Contaminated land

Ground that contains substances which, when present in sufficient quantities or concentrations, are likely to have detrimental effects.

Controlled waters

Waters defined and protected under the Water Resources Act 1991. Any relevant territorial waters that extend seaward for 3 miles from the baselines, any coastal waters that extend inland from those baselines to the limit of the highest tide or the freshwater limit of any river or watercourse, any enclosed dock that adjoins coastal waters, inland freshwaters, including rivers, watercourses, and ponds and lakes with discharges and groundwaters (waters contained in underground strata).For the full definition refer to the Water Resources Act 1991.

Conventional drainage

The traditional method of draining surface water using subsurface pipes and storage tanks.


The movement of water from one location to another.


See definition for Combined Sewer Overflow


A closed channel carrying a watercourse beneath an obstruction such as a road, railway or canal.


Land area within property boundaries.

Design and access statement

Formal documents explaining the design philosophy behind a planning application.

Design Codes

A set of standards agreed by the developer, planners and regulators tha the proposed system should satisfy.

Design criteria

A set of standards agreed by the developer, planners and regulators that the proposed system should satisfy.

Design Statement

In the context of a planning application, a written statement to a local authority prepared by an applicant setting out the design principles adopted in relation to a proposed design for a site and its wider context.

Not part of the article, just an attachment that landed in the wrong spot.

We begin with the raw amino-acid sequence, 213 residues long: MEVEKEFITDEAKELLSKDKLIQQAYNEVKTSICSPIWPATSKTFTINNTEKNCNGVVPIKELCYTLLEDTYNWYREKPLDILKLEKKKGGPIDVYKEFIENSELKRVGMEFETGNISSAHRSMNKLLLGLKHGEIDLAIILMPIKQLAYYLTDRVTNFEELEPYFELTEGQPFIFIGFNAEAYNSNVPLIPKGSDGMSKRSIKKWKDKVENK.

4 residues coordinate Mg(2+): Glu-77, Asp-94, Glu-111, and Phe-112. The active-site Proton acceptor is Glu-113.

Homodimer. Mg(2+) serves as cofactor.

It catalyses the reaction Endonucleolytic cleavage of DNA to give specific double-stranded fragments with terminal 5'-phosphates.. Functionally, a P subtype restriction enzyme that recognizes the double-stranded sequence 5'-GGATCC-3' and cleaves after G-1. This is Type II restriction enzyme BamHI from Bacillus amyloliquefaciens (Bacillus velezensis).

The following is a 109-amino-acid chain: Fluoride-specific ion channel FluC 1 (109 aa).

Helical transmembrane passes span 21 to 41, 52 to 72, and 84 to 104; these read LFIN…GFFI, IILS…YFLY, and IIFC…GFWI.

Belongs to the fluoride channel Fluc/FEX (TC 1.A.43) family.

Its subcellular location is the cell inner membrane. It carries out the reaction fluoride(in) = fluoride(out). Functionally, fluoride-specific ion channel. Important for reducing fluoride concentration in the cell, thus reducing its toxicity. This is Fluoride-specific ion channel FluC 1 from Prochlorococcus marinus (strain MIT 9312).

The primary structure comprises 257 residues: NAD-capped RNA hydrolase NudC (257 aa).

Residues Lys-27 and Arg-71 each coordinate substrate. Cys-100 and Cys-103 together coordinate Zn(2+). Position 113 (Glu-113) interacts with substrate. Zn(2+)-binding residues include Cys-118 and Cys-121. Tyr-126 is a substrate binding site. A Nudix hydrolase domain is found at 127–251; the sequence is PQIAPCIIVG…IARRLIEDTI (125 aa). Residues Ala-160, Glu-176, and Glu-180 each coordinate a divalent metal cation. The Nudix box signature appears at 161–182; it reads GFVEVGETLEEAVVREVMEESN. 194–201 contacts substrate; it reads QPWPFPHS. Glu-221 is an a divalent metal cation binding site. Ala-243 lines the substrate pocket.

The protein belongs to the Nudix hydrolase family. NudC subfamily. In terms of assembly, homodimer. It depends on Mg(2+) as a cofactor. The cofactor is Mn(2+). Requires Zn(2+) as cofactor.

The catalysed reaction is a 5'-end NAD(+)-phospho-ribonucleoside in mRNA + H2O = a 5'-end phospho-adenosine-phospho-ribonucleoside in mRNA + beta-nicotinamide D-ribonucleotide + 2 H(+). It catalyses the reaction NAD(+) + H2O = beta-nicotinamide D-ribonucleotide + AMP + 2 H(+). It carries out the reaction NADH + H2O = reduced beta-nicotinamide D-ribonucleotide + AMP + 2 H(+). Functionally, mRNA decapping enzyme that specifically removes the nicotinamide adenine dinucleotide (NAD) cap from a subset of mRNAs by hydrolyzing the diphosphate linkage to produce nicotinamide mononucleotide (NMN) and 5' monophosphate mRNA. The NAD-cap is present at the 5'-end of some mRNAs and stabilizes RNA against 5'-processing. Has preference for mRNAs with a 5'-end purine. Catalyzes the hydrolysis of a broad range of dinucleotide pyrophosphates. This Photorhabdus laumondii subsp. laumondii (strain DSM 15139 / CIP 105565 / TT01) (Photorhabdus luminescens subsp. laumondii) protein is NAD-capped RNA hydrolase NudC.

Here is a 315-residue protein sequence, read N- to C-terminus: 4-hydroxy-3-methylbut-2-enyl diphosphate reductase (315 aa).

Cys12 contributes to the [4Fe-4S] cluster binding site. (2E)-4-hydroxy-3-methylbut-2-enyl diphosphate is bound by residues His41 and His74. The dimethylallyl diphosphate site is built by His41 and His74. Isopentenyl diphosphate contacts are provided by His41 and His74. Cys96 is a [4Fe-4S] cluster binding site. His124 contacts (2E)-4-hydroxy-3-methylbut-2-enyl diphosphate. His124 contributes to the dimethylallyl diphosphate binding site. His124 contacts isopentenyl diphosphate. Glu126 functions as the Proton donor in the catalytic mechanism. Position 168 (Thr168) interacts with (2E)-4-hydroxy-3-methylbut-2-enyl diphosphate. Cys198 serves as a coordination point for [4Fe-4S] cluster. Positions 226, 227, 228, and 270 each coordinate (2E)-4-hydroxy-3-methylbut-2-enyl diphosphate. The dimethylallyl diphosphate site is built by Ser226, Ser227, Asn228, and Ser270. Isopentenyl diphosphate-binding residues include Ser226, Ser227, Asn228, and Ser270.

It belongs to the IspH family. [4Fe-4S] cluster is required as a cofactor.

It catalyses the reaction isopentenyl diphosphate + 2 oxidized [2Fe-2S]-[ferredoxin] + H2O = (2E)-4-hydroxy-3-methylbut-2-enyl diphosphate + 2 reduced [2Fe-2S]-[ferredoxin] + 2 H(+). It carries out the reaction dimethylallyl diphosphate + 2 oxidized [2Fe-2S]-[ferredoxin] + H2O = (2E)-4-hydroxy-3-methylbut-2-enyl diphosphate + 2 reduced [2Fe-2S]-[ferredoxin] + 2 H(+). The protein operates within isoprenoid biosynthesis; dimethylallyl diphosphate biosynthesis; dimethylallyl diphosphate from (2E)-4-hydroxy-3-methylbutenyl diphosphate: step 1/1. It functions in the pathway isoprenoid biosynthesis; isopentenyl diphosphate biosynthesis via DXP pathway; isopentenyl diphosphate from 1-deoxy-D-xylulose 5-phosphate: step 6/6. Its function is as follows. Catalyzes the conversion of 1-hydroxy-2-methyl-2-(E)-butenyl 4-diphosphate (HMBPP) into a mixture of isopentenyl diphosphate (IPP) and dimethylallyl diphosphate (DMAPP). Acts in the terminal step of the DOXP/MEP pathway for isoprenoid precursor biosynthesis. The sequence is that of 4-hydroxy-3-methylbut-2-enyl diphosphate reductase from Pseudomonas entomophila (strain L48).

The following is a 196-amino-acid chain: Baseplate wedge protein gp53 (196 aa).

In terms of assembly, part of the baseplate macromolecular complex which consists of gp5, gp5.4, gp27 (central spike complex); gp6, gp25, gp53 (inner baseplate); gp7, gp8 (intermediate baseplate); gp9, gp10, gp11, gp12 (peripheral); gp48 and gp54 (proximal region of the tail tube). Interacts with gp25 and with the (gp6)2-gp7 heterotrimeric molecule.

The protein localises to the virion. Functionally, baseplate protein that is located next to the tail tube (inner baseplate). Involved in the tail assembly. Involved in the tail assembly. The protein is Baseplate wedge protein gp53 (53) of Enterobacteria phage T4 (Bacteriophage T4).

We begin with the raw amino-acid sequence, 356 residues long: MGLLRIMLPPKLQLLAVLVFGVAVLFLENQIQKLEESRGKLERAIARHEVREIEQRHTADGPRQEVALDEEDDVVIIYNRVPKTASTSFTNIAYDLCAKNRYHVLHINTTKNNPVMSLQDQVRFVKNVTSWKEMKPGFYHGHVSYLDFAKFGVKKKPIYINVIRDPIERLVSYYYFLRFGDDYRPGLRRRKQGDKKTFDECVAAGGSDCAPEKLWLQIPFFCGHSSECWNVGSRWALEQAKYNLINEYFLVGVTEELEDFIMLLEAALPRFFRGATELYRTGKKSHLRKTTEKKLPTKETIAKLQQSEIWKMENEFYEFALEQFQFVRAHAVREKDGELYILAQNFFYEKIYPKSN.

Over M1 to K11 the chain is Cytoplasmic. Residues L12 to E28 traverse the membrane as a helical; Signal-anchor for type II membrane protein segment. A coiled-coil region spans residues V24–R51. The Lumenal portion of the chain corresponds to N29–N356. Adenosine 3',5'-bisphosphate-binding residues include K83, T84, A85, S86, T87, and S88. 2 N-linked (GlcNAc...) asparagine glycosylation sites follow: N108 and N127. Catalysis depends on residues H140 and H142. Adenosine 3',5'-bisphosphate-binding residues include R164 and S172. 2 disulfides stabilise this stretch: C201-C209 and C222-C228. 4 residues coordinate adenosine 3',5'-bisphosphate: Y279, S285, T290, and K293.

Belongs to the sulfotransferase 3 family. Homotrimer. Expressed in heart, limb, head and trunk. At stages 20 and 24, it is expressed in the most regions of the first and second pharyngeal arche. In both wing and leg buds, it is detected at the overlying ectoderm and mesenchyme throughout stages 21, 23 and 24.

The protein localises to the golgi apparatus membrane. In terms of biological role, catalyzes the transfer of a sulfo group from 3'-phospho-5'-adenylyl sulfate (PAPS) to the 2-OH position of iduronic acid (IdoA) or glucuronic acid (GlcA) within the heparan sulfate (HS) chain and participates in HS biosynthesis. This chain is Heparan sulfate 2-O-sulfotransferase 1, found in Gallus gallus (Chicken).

Designing for exceedance

An approach that aims to manage exceedance flows during rainfall events such as using car parks during extreme events.

Detention basin

A vegetated depression, normally  dry except after storm events. It is constructed to store water temporarily to attenuate flows.  It may allow infiltration of water to the ground and permits settlement of coarse solids.  Outlets are normally designed to empty over a 24-hour period and the maximum depth of water should not exceed 3m, only occurring for the design storm.

As these features are normally dry, they may be used for other purposes when not required for drainage.  Where further conveyance of flow is required, the base of the detention basin should be designed to drain freely to ensure that standing water is not left on the basin floor.

See also extended detention basin.

Detention pond/tank

A pond or tank that has a lower outflow than inflow.  Often used to prevent flooding.

Diffuse pollution

Pollution that comes from non-point source contamination in urban and rural land-use activities spread out across a catchment or sub-catchment.   Examples of true non-point sources are sheet run off from fields or seepage of nutrients from soil into ground water.  Examples of minor point sources are field drains or surface water drains in urban areas.  Diffuse sources are often individually minor, but collectively significant.

Drainage Catchment

See “Catchment”.


Free of water under dry weather flow conditions.


Cyfoeth Naturiol Cymru / Natural Resources Wales Welsh Water / Dwr Cymru Welsh Government / Llywodraeth Cymru Atkins Welsh Local Government Association Consumer Council for Water
Home Builders Federation CIWEM Institute of Civil Engineers